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Anthony Molligo’s Military Service Honored

Editor’s note: The following is an essay submitted by Anthony Molligo about his father, Anthony Molligo. This is part of a series of essays, which were submitted by our readership for the Anton Newspapers Military Heroes Essay Contest with the American Airpower Museum of East Farmingdale and The Collings Foundation. Essay winners recently flew in historic aircraft stationed at the American Airpower Museum.

My dad, Anthony Molligo, like the 1.7 million World War II veterans still alive today, rarely, if ever, speaks of his service during WWII. The few snippets he shares usually occur when we are watching old WWII movies together and he would open up and tell me “how things really were.”   

Growing up in the 1960s, I never really gave a second thought to my father’s naval service during the war. He, after all, was just a machinist mate 3rd class, serving on a less than mighty troop transport ship—an LCI—Landing Craft/Infantry. He never spoke in detail about those times.   

The only wartime mementos he kept are his blue crackerjack uniform and old sea bag. When I asked him what he did with his other equipment, he told me he gave them away when he returned home. He never even bothered to send for the medals that were awarded to him for his service in Europe and the Pacific.

As I got older, and wiser, I wanted to know more about my dad, who is a first-generation American, born to Italian immigrants. What I have discovered was a newfound respect for the man and how brave he was.

In 1943, at age 18, my dad was drafted into the Navy. That winter, he was dispatched to Navy boot camp in upstate New York to learn, among other things, how to operate and repair ships’ engines. During that period of training, he didn’t know when or where he would be assigned for combat duty (at age 18, I was a college student and my biggest worry was what freshman English class to take.)

He eventually was given orders to serve aboard the USS LCI-530, a sea-going amphibious assault ship used to land infantry troops onto beaches. His first tour took him to Tunisia, where his ship supported the U.S. Army ground forces in Northern Africa.   He also took part in operations landing troops in Italy. 

In the early morning of June 6, 1944, his ship, carrying a contingent of U.S. soldiers, departed Dartmouth, England, for the beaches of Normandy, France. Moving slowly and silently, LCI-530 joined hundreds of other Navy ships in the English Channel.  

Though my dad was not on the beaches of Normandy during the initial assault, he saw and heard horrific images of war on that morning. Troop transports near his ship were sunk and German artillery shells burst all around as the 530 crew-assisted soldiers onto landing craft for the invasion. During that longest day, his ship remained on station supplying blankets and plasma for the injured soldiers on the beaches. The horror of D-Day echoed all around him.

A hero is a man who does what he can. My dad is a hero not for the landings in which he took part, the medals he won, or the inhumanity of war he witnessed. He is a hero because he served his country, during those terrifying times, with honor and dignity.   

“Bravo Zulu” to dad and the crew of USS LCI-530.

 

News

A group of Levittown parents are voicing their concerns with letting their children walk to school, since it would mean they would continue to cross Hempstead Turnpike.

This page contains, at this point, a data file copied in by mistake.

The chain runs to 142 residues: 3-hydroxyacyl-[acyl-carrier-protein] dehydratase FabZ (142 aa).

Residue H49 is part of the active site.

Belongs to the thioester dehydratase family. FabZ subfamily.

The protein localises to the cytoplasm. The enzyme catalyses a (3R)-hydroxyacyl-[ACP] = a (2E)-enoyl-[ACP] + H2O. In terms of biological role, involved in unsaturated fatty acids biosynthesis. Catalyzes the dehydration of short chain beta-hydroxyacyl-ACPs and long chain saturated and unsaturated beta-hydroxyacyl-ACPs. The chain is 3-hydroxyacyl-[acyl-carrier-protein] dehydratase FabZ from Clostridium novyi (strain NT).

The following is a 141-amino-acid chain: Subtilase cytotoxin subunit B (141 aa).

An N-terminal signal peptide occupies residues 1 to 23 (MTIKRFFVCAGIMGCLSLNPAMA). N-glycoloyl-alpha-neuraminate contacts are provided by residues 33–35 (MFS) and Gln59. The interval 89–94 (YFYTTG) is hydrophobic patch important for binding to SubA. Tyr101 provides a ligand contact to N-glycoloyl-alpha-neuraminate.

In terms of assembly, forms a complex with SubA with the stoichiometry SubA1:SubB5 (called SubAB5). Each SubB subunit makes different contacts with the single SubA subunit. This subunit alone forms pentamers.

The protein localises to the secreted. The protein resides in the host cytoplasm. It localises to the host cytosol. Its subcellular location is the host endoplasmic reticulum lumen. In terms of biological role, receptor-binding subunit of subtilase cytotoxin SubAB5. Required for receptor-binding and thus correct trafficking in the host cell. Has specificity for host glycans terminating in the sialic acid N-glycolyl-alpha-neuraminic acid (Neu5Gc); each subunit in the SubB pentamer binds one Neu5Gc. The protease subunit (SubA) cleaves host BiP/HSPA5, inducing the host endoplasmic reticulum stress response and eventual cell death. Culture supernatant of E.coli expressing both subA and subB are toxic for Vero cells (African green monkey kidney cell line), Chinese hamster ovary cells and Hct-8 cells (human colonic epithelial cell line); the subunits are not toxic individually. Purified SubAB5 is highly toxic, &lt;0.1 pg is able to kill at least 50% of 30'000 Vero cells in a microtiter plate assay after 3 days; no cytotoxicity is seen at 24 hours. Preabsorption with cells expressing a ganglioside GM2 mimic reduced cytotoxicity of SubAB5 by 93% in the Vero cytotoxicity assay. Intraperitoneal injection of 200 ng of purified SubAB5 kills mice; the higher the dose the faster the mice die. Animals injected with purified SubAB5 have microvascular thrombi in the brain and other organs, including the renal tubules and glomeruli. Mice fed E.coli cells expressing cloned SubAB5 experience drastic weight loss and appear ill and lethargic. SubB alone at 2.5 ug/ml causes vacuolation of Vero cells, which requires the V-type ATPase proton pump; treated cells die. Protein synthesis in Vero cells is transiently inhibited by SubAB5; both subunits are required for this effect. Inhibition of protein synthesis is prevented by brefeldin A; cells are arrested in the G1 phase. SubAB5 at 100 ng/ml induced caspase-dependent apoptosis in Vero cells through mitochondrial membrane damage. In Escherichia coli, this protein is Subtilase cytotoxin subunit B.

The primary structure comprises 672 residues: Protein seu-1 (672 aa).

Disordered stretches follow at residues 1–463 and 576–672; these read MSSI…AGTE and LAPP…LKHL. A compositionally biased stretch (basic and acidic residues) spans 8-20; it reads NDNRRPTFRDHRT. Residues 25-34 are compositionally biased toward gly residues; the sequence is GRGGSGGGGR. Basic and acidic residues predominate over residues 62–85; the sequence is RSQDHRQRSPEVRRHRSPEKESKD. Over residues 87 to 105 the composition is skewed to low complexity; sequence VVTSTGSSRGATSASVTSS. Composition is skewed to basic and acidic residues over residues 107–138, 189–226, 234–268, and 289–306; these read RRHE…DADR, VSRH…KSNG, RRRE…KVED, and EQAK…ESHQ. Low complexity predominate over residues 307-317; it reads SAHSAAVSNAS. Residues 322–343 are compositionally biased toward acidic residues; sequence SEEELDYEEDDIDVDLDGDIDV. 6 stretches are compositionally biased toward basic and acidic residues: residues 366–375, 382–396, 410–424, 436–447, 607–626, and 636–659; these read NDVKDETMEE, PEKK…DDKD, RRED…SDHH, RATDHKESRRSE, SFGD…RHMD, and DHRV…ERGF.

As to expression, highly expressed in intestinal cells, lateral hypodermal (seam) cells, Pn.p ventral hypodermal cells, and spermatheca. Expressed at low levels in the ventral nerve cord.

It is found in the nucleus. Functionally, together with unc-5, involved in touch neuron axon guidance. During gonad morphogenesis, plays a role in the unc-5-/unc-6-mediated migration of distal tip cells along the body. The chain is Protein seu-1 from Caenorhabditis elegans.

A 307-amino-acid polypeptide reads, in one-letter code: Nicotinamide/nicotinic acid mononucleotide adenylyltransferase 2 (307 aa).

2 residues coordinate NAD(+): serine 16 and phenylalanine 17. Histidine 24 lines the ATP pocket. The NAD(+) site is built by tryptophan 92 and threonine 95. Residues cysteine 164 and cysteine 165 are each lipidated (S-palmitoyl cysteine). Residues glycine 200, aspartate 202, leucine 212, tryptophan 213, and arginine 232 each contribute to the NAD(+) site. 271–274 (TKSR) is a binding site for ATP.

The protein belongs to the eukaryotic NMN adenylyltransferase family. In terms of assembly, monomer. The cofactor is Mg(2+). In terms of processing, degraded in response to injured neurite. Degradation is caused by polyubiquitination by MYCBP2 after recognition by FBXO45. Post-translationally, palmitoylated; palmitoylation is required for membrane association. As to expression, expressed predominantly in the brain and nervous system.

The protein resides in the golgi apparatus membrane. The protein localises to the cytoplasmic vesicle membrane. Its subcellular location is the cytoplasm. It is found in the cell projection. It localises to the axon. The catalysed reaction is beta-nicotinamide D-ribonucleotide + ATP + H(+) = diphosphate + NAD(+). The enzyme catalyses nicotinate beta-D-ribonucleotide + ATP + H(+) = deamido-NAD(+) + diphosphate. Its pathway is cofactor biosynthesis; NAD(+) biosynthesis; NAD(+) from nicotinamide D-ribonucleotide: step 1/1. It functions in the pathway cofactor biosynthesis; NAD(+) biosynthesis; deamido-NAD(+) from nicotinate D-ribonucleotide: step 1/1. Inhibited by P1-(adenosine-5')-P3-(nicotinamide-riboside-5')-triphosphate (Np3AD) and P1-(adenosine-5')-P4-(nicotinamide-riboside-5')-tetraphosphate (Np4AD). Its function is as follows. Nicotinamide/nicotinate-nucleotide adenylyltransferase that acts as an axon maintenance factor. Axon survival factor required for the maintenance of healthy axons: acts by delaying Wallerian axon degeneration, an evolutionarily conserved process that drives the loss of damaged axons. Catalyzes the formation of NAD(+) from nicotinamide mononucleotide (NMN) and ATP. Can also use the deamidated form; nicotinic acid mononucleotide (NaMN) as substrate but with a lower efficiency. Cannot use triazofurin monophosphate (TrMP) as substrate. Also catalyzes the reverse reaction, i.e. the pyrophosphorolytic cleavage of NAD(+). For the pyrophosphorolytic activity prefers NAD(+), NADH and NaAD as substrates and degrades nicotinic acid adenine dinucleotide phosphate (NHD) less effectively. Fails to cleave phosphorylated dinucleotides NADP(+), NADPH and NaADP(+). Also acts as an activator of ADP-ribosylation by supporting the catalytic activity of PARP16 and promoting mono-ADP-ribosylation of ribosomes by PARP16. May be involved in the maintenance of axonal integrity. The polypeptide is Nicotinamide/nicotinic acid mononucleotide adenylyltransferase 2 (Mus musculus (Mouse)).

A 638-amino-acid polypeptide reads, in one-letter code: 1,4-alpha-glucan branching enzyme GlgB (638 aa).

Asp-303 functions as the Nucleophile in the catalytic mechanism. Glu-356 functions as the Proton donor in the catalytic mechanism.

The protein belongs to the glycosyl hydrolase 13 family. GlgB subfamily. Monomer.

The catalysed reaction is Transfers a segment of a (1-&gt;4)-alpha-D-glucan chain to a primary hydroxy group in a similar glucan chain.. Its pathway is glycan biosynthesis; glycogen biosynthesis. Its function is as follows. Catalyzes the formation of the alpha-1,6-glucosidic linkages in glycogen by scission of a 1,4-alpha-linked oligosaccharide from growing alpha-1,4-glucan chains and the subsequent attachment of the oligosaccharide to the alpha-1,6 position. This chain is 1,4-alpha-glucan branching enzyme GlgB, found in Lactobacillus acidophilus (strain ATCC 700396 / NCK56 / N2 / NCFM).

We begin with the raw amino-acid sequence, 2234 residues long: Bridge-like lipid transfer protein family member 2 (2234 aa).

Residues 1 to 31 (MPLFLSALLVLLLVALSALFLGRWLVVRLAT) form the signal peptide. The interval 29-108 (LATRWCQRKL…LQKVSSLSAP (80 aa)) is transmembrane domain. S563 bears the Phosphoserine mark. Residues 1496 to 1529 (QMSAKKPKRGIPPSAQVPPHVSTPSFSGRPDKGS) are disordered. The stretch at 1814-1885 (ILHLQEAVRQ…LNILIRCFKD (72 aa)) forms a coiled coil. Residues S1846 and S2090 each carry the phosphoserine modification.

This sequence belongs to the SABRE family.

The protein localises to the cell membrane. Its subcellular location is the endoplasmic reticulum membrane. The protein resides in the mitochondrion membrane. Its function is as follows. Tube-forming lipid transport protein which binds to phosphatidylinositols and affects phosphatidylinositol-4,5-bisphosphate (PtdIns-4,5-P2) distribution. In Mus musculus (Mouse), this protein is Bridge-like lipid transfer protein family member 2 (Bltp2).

“My kid has to cross [Hempstead Tpke.] daily without a crossing guard,” said Division Avenue parent Wendy Lantigua. 

 

For Lantigua and others, the dangers of Hempstead Turnpike became all to real after 13-year-old Brianna Soplin was struck and killed by a hit-and-run driver, last June. Not to mention the fact that another 14-year-old Levittown student suffered multiple injuries after being struck in hit-and-run, last February. 

On Sept. 14, Hempstead town officials joined family and friends of fallen New York City paramedic Rudy Havelka, to unveil the re-dedication of Birch Lane in Levittown. 

While surviving the World Trade Center attacks on Sept. 11, 2001, Havelka wou ld later die of an illness related to his service at Ground Zero.


Sports

The annual One Love Long Island (OLLI) Yoga Festival takes place at the Sands Point Preserve on Sunday, Sept. 21 from 8:30 a.m. to 6 p.m. All profits will be donated to organizations that support survivors of human trafficking, locally and globally. 

 

The festival will unite 16 Long Island yoga studio communities in a round robin of the traditional yogic practice of 108 Sun Salutations from 9:30 a.m. to noon, whose offerings will look to create long-term and sustainable solutions to eradicate the human trafficking epidemic by raising funds and awareness for the cause.  

As a fitness coach and a mother, Melissa Monteforte of Locust Valley knows how important it is to stay healthy, and how difficult it can be for women to make themselves, and their health, a priority. Wanting to help women take charge and feel more in control, she organized the Fit & Healthy Mamas Annual 5K run, now in its third year, which took place on Saturday, Sept. 13 at Eisenhower Park in East Meadow.

 

“I felt like running was the best outlet when I became a mother; it’s such a great way to get fit and feel healthy and I wanted to share that with other moms,” says Monteforte, 31. “I wanted women to feel celebrated, no matter their fitness level, and to put their health first.”


Calendar

IT Board of Ed - September 17

All Star Comedy - September 18

Irreversible Paul Lynde - September 19


Columns

1959: The Year The Music Stopped Playing
Written by Michael A. Miller, mmillercolumn@gmail.com

The Eccentric Heiress Of ‘Empty Mansions’
Written by Mike Barry, MFBarry@optonline.net

Yellow Margarine And A Pitch For The Ages
Written by Michael A. Miller, mmillercolumn@gmail.com